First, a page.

Remarks by UN Special Envoy for Syria, Staffan de Mistura, at the EU-Hosted High Level Event on Syria

This post was originally published on this site

27 September 2018

SdeM: Thank you, thank you, Federica for organizing this, for hosting this event, and for the words you just said. This is a very timely meeting, and an important one.

The UN and the EU have had an exemplary cooperation since the very beginning of my mandate, and even before, and I welcome very much your intention to be persistent and also to have a new Brussels conference, because we need to review every year where we are, but also to launch new initiatives.

Clearly Syria is very much on the agenda of both the EU and the UN and rightly so. So, I will not discuss many things, I will just focus on two priorities, if you allow me.

The first one is, civilians, civilians, civilians. Syrian civilians. Protection, humanitarian assistance, access, funding. We will hear it from, Mark Lowcock and from you, Filippo [Grandi] how much this is a priority, this should be our priority.

In that context, Idlib. Idlib is a main priority and will remain so for reasons that you are all familiar with. The civilians of Idlib have raised their voices, particularly women actually – and I refer to them because we saw them with our own eyes – and many of you in this room have raised your own voices regarding the fate civilians in Idlib. And these voices have contributed to what has been a very remarkable MoU. Those voices have been heard, and should be heard even in the future.

The recent Russian-Turkish deal is welcome, very much welcome. Think where we were about two – three weeks ago when we were waiting to see the worst case scenario, and we look forward there for to its implementation. We hope all sides will continue to engage in good faith, putting protection of civilians first, and looking to address the threat of terrorism strictly in accordance with international humanitarian law.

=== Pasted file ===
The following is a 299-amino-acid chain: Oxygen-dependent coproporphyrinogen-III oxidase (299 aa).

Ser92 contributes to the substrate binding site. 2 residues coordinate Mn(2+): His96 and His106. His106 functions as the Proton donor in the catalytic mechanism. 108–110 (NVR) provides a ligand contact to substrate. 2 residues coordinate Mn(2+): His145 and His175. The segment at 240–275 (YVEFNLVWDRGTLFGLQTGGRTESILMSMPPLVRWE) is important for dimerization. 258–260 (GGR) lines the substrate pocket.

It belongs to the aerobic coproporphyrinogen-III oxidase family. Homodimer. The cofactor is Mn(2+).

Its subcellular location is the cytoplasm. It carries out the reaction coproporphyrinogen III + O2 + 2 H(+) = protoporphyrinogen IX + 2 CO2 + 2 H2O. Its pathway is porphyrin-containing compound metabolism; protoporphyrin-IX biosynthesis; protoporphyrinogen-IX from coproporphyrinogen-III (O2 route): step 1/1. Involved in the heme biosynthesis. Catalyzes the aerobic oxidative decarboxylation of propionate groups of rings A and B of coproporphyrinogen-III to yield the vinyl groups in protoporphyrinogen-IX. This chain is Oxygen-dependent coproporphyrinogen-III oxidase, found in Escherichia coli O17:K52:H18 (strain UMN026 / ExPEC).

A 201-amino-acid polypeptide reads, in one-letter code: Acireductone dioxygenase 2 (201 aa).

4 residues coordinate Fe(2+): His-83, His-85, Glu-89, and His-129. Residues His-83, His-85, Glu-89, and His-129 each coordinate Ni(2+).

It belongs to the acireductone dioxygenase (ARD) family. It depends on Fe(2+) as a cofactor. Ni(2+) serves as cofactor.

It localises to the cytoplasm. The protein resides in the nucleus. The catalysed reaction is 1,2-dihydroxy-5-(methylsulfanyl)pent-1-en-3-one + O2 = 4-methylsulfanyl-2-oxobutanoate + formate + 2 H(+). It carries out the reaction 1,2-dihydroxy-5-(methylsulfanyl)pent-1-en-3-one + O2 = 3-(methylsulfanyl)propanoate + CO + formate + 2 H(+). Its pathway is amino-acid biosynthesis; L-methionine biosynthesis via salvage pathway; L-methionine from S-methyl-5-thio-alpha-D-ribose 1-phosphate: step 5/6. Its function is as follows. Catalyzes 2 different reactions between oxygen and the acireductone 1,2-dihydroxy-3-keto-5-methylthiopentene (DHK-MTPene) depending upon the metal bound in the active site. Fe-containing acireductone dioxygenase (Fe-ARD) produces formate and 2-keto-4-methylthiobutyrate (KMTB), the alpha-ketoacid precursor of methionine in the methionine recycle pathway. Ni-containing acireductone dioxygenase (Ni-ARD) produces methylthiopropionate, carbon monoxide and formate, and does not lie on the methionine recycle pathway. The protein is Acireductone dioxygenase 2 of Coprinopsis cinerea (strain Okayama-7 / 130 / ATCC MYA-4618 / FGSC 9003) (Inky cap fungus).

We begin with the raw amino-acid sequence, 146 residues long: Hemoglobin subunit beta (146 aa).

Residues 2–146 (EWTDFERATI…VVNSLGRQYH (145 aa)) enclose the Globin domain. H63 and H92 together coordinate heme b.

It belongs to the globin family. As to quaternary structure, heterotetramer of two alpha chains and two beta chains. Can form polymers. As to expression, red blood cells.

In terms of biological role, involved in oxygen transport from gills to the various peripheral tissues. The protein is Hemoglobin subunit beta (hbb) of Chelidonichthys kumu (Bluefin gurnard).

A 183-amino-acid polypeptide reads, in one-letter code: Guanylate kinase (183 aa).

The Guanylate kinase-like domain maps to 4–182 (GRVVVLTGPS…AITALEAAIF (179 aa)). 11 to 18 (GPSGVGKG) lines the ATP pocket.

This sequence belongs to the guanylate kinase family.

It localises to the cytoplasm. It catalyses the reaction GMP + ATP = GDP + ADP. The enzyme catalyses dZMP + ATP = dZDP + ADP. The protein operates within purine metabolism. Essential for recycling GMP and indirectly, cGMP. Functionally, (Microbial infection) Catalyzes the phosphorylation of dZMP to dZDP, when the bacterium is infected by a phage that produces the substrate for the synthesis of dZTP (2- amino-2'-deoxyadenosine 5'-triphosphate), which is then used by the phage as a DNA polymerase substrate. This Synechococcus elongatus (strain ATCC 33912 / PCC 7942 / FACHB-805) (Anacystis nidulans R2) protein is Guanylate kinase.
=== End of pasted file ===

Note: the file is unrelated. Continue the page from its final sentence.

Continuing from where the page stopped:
We must also be vigilant, for obvious reasons, because the constant danger of international escalation. We had those winds coming up when the Idlib crisis appeared not to be solving itself.

Despite this risk, let’s not miss this opportunity: there is a chance for open conflict to wind down. It is not over, the conflict is still there, but there is a chance to help it, and major players, we know, are talking.

That brings me to our second priority: the political process, or the political solution.

Today, the government has strengthened its position against terrorism, we know that, so there is no reason for not them feeling more at ease to actually engage in a political process, and all sides have been receptive to a constitutional process.

We also heard that on the occasion of the MoU, both President Putin and President Erdogan both said, this is a window of opportunity to be used for accelerating the political process.

Logically, that would mean that real talks can begin, and common ground could start to be found. Now we have identified, out of 2254, which still remains the main point, a vehicle to begin this process – it is a UN-facilitated, Syrian-owned, Syrian-led constitutional committee.

The Government and the opposition delegations have been identified and accepted. And a balanced list of Syrian civil society, experts, independents, tribal leaders and women has been put together by us.

The UN has carefully and flexibly consulted on that list, and on the rules of procedure. So, in theory we could be starting next week, we can and there no reason not to do it in October.